'How old are you?' he asked.

'Tom!' I said, shocked. 'You must never ask a lady her age. You should know that! You are such a naughty boy.' I paused and looked into his face. He gave me his most self-depreciating smile.

'I'm sorry,' he said. 'I'm simply curious, Camelia. I ask too many questions, I always have. I did the same the first time we met, but that's because I want answers.'

'I'm twenty-one, Tom,' I told him. 'I will always be twenty-one. Don't you know that?'

He chuckled and squeezed my hand. 'And you don't look a day older than twenty-one, Camelia,' he told me. 'But, when were you born? Where were you born? Tell me a little about yourself.'

'I was born on the 12th of August 1766, in Transylvania,' I told him, suddenly nostalgic for the old country. 'To me, and to my compatriots, it will always be Transylvania. Nevertheless, when I left the country, many years later, the Muggles were already calling it the Kaisertum Österreich. Who knows what they are calling it now. No doubt, now that this latest conflict is over, the Muggles are once again redrawing their national boundaries. I find it difficult to keep track of such things. Do you know, I think that's why I like these islands so much; here, there are no significant land borders to be redrawn.'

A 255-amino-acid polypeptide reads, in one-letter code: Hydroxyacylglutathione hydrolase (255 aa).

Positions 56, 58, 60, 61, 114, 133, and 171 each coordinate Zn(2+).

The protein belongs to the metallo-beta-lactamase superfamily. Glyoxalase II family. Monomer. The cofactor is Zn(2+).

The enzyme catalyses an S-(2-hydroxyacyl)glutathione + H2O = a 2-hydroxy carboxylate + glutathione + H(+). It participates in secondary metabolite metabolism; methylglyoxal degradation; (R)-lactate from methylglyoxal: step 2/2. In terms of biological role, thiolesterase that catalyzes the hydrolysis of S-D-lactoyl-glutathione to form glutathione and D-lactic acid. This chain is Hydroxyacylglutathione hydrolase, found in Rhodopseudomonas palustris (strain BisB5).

'You are one hundred and eighty years old today, Camelia,' Tom told me. He was laughing. 'Had you really forgotten your own birthday?'

I gave a squeak of amazement. He had caught me by surprise at our only previous meeting too, but in a very different way. Even when I told him my birth date, I did not make the connection. I did not realise what day it was. Why should I? My birthday was unimportant. I had no one to celebrate it with. It was simply another meaningless day. In retrospect, I am certain that he had done a lot of research. He certainly corresponded with me regularly for six years, long enough to be able to carry out a detailed investigation of my life. I'd written him dozens of letters, and I began to wonder what I had told him without intending to.

'Happy birthday, Camelia,' he said. He drew his wand, conjured a bouquet of red and white roses in midair, caught them, and presented them to me with a flourish. They were fresh and beautiful and their perfume was pungent and heady.

'Not camellias?' I asked, as I smiled my thanks. 'Over the years, the majority of my suitors have given me camellias. They seem to think that it's fitting.'

'Really?' he said. 'I am surprised. Roses are the loveliest of flowers; their beauty and fragrance are unsurpassed. Nothing else I could offer you would be enough. The white are your skin, which is perfect unblemished porcelain, even after almost two centuries. The red are for the ruby of your pouting, kissable lips.' He leaned forwards, and for a moment I thought that he was going to kiss me, as I had kissed him all those years before. He didn't. Instead, he whispered his final sentence in my ear. 'The thorns are a reminder that your ageless beauty has a sharp side.'